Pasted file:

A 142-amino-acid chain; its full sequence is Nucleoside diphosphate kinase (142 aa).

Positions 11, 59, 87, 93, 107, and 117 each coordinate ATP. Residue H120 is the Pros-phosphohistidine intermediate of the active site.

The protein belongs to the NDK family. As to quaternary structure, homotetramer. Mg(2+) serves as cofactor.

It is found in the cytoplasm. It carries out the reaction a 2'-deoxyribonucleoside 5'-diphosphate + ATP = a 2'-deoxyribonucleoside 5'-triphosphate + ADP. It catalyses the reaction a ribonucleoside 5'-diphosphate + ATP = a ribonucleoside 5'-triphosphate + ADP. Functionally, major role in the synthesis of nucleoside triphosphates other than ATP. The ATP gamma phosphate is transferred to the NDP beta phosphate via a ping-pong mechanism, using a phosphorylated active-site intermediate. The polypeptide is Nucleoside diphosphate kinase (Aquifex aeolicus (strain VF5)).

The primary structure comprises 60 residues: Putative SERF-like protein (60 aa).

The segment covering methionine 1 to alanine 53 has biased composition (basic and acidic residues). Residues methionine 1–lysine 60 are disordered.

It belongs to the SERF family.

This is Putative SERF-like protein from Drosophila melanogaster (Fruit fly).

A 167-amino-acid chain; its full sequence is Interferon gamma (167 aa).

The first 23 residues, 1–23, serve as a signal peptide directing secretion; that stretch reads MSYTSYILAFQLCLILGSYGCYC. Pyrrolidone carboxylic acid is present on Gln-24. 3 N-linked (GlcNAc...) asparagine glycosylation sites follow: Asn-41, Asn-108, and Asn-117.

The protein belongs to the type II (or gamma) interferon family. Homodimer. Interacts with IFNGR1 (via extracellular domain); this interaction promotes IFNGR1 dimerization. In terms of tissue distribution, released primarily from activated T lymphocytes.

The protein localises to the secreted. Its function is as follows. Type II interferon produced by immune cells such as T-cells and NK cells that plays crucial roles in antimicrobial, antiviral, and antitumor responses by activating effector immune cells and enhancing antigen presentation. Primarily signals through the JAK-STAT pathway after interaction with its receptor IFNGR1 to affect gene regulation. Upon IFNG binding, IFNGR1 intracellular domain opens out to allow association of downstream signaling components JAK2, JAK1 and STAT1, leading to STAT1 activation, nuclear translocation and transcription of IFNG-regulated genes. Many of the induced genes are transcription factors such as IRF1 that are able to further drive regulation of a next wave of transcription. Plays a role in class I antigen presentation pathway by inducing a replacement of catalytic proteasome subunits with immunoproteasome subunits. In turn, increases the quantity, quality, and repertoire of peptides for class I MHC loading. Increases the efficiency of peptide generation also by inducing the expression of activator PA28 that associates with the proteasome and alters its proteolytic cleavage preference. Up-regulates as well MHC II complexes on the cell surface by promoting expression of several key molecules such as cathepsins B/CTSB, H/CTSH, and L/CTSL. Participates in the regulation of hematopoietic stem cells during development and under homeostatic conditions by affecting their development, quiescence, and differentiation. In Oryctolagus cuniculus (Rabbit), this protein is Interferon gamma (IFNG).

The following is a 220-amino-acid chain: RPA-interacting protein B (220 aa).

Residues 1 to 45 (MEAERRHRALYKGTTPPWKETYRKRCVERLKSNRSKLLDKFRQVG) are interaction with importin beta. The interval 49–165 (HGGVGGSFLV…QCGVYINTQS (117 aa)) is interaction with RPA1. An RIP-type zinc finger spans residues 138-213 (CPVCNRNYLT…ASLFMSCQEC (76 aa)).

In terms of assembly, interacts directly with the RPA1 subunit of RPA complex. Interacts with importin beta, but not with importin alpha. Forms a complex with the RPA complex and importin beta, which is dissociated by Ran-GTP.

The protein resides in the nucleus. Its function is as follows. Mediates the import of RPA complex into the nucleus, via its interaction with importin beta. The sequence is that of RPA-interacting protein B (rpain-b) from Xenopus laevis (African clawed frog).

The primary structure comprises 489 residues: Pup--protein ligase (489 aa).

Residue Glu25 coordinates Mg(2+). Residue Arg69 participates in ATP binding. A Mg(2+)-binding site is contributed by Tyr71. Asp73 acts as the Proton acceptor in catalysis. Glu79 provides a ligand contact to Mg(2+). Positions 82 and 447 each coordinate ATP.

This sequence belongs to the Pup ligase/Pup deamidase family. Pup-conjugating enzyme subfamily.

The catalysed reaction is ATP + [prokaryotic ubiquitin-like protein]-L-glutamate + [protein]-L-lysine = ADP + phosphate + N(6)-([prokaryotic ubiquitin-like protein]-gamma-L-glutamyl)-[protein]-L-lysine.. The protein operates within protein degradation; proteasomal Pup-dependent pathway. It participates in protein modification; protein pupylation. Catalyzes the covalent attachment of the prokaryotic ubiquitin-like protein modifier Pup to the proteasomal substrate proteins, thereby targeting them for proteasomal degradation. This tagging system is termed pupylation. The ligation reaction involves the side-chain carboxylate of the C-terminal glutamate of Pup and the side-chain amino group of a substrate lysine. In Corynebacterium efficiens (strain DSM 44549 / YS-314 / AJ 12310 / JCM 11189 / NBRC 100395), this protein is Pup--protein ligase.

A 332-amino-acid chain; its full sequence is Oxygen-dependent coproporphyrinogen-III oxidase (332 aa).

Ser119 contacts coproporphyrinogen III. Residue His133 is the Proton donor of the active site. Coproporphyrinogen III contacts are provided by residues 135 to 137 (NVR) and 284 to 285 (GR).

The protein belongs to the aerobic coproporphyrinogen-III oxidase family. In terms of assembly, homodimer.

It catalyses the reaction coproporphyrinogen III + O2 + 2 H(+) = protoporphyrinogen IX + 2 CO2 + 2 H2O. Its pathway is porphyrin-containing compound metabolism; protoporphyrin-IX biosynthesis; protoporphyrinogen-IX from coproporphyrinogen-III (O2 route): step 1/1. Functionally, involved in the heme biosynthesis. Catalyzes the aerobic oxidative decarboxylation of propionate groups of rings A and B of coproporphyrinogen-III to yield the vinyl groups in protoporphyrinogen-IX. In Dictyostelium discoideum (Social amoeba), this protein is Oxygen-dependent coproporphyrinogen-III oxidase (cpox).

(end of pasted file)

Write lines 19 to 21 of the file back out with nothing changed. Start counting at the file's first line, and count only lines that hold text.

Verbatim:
This sequence belongs to the Pup ligase/Pup deamidase family. Pup-conjugating enzyme subfamily.

The catalysed reaction is ATP + [prokaryotic ubiquitin-like protein]-L-glutamate + [protein]-L-lysine = ADP + phosphate + N(6)-([prokaryotic ubiquitin-like protein]-gamma-L-glutamyl)-[protein]-L-lysine.. The protein operates within protein degradation; proteasomal Pup-dependent pathway. It participates in protein modification; protein pupylation. Catalyzes the covalent attachment of the prokaryotic ubiquitin-like protein modifier Pup to the proteasomal substrate proteins, thereby targeting them for proteasomal degradation. This tagging system is termed pupylation. The ligation reaction involves the side-chain carboxylate of the C-terminal glutamate of Pup and the side-chain amino group of a substrate lysine. In Corynebacterium efficiens (strain DSM 44549 / YS-314 / AJ 12310 / JCM 11189 / NBRC 100395), this protein is Pup--protein ligase.

A 332-amino-acid chain; its full sequence is Oxygen-dependent coproporphyrinogen-III oxidase (332 aa).